this and that

There’s a good review of the BBC Wallander series at Material Witness.  It helps that the lead actor is so talented.

Branagh utterly dominated the screen, making it all but impossible to look away. His unshaven face, stooped gait, and tired red eyes held a raging storm of conflicting emotion as well as an uplifting humanity. It was a moving, mesmeric performance, understated and yet dramatic, absolutely as good as anything I have ever seen on the small screen.

And the fact that it is being filmed on site in Sweden plays a role, too . . .

The canvas on which Branagh was painted was equally dramatic. There is a quality of light and space in Scandinavian countries in the summer that is quite different to anything I have experienced elsewhere. It is captured exquisitely by cinematographer Anthony Dod Mantle. But despite the light and the space Wallander also captures that essential quality of Nordic gloom. It is quite something to pull this off.

Altogether, two thumbs way up. I should also mention that crimeficreader has a thoughtful and excellent recap of a documentary about Mankell that ran on BBC – John Harvey (John Harvey!!) talking to Mankell and others (including a hugely charming Jan Guillou). Do I lose all my Scandinavian crime fiction cred if I confess I like John Harvey’s books better than Mankell’s?

And finally – Ali is winding us up for the debut of the second volume in Stieg Larsson’s trilogy with an interview with Larsson’s bereaved father, who bought his son a typewriter for his thirteenth birthday, but then had to send him to the basement to use it because it was too noisy.

“so damn Swedish, it makes your heart sing”

The Times has a meditation on Swedish crime fiction and the particular place Henning Mankell holds in it as a new television drama of Sidetracked from the BBC starring Kenneth Branagh as Wallander nears its November release and as Pyramid, a short story collection, reaches bookstore shelves.

The article includes an interview with Mankell that reveals a lot about what underpins his writing – and what he says can actually be extrapolated to much of Scaninavian crime fiction.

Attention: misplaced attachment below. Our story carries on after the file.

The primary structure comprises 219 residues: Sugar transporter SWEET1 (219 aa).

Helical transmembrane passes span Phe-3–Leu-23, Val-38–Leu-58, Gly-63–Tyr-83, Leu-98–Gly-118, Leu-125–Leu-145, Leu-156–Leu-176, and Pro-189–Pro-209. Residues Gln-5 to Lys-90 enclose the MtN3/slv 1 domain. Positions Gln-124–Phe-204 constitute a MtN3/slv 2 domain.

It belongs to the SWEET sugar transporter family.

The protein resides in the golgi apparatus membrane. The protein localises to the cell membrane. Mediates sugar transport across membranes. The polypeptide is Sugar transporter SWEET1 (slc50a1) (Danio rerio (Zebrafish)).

The Stockholm-born Henning Mankell writes Wallander as so damn Swedish, it makes your heart sing. Strindberg or Bergman could have created this man with ease. Yet he’s a huge global hit, selling about 30m books in 100 countries, translated into 40 languages. Perhaps it’s because his mission is the greatest a literary sleuth can accept: to explore the dark heart of society and, in his case, the collapse of the liberal Swedish dream. When I meet Mankell, who was a successful author before he created his gloomy gumshoe, he explains that Wallander was born in May 1989, out of a need to talk about the creeping xenophobia [Mankell] was witnessing in his home country. The first book examines the anti-immigration sentiments that boil over when an elderly couple are presumed murdered by “foreigners”.

“I had no idea this would be the start of a long journey,” Mankell says. “I was writing the first novel out of anger at what was happening in Sweden. And, since xenophobia is a crime, I needed a police officer. So the story came first, then the character. Then I realised I was creating a tool that could be used to tell stories about the situation in Sweden — and Europe — in the 1990s. The best use of that tool was to say ‘What story shall I tell?’, then put him in it.” . . .

“People see how essential the relationship between democracy and the system of justice is,” he argues. “We know that if the system of justice doesn’t work, democracy is doomed. Wallander is worried about that, and so are many people in democracies. Maybe that’s why he is so popular. I am a very radical person — as radical as when I was younger. So my books all have in common my search for understanding of the terrible world we are living in and ways to change it.”

This interest in social problems – and what it takes to confront and overcome them – infuses Scandinavian crime fiction. How intriguing that this radicalism has found such an international audience.

via Sarah Weinman.